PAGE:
The Land of the Park


The story of the geology of the Cerrillos Hills is the story of magma from deep within the earth 34 million years ago pushing its way upward and intruding into the older geology in this area. In the Cerrillos area, this intrusive material forced its way into the Mancos Shale and the Galisteo Formation, disrupting them, baking them, injecting them with mineral-rich fluids, and then  erupting out at the surface to form a volcano. It is this process of intruding  and pushing upward on older formations like the Galisteo Formation that created  the spectacle of upturned geology that is the Garden of the Gods. It also this process of intrusion and eruption that created the Cerrillos Hills.

As a result of isotopic analysis of lead samples (the relative proportions of the various isotopes of lead) we now know that the Cerrillos deposits of galena were formed by mineralizing fluids associated with two distinct stocks (magma intrusions) and their associated faulting, creating a complicated swarm of cross-cutting ore-bearing veins. This would suggest that a minimum of two distinct volcanic events contributed to the building of the Cerrillos Hills.

Thirty-four to 30 million years ago the original Cerrillos Hills were formed as described, but over these last 30 million years the cumulative effects of weather and gravity have left only the erosional remnants of those ancient Tertiary volcanos. In the words of geologist Scott Renbarger, when we look at the Cerrillos Hills today we see the "frozen plumbing of an ancient volcanic complex". The missing volcano material has been in its turn deposited in low-lying areas - the local Tertiary-age deposition known as the Espinaso Formation. (Geology seems to be mostly the story of building up mountains and then eroding them away!)

The Ortiz Mountain complex to the south of the Cerrillos Hills was in its volcanic glory about 29 million years ago.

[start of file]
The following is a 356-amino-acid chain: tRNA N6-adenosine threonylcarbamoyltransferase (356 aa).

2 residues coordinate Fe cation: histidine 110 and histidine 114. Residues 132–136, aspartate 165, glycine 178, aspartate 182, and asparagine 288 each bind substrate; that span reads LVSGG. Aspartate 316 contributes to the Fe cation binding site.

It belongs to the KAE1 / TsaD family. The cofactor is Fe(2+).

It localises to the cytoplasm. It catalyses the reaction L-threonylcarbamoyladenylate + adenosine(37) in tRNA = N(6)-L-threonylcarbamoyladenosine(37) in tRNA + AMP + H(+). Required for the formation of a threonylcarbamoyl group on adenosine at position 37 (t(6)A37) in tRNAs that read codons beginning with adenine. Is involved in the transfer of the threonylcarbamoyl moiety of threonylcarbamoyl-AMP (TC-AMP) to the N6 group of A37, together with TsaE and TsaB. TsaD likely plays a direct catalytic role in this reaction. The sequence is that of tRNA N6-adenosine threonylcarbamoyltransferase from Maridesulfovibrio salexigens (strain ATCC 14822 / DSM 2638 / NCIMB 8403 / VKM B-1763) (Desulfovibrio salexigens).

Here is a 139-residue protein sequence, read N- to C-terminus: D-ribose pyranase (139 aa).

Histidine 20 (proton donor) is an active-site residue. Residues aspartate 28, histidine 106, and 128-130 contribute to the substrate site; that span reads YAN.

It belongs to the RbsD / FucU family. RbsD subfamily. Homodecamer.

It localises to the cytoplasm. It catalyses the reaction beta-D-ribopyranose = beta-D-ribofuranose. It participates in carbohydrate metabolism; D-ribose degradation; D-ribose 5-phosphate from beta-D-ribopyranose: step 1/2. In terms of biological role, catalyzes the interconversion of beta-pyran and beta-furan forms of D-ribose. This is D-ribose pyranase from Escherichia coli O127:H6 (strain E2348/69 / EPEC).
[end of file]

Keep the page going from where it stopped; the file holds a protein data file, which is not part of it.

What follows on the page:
Around 20 million years ago this era of volcanism came to a close in New Mexico with a regional episode of crustal extension. The state was split by a great series of north-south offset depressions called the Rio Grande Rift. The crust adjacent to these depressions buoyed upward into steep-faced mountains such as Sandia, and differential offset created escarpments like La Bajada. The Rio Grande, following the growing depressions, came into existence at this time. The basins were filled with thick deposits of erosional material washed down from the flanking uplifts, the gravelly fill now known as the Santa Fe Formation, the host of the most popular aquifer where New Mexicans mine their water. In some areas at this time thick flows of dark basalt were also laid down.

There are in the Cerrillos Hills a few thin surficial stream deposits and pediment gravels called Quaternary Alluvium that date from about 2 million years ago, most notably represented by the gravelly Ancha Formation that covers the plain north and east of the hills.  

Indian turquoise mining prior to 1000 A.D., to Spanish mines of the 17th century such as the Mino del Tiro, and to American mining of the 19th and 20th centuries.  This is one of the oldest mining areas in North America. There is evidence of pre-Columbian vein workings and later smelter sites which are of immense historical and archaeological value and indicate sources of metallic and other substances used by past cultures.  Except for turquoise (and sometimes including it), mining in the area has often been marginal and aimed at recovering localized concentrations of sulfides of zinc, lead, iron, and silver, deposits of copper ores, and, though dreams would have it otherwise, never much more than a trace of gold.

All abandoned mines are being surveyed for fencing or other closures (appropriate grating will be placed at known bat habitats.)

The nature of the mining to date has been mostly benign with respect to toxic substances, but there are two mill-site locations within the boundaries of the 19th century Cerrillos Mining District that are under the current scrutiny of the Environmental Protection Agency (concerns are for lead, cadmium, and arsenic.) Both of these EPA locations lie outside of the park.

The Cerrillos Mining District, of which the Cerrillos Hills State Park occupies a small part, was placed on the New Mexico Register of Cultural Properties in 1973.

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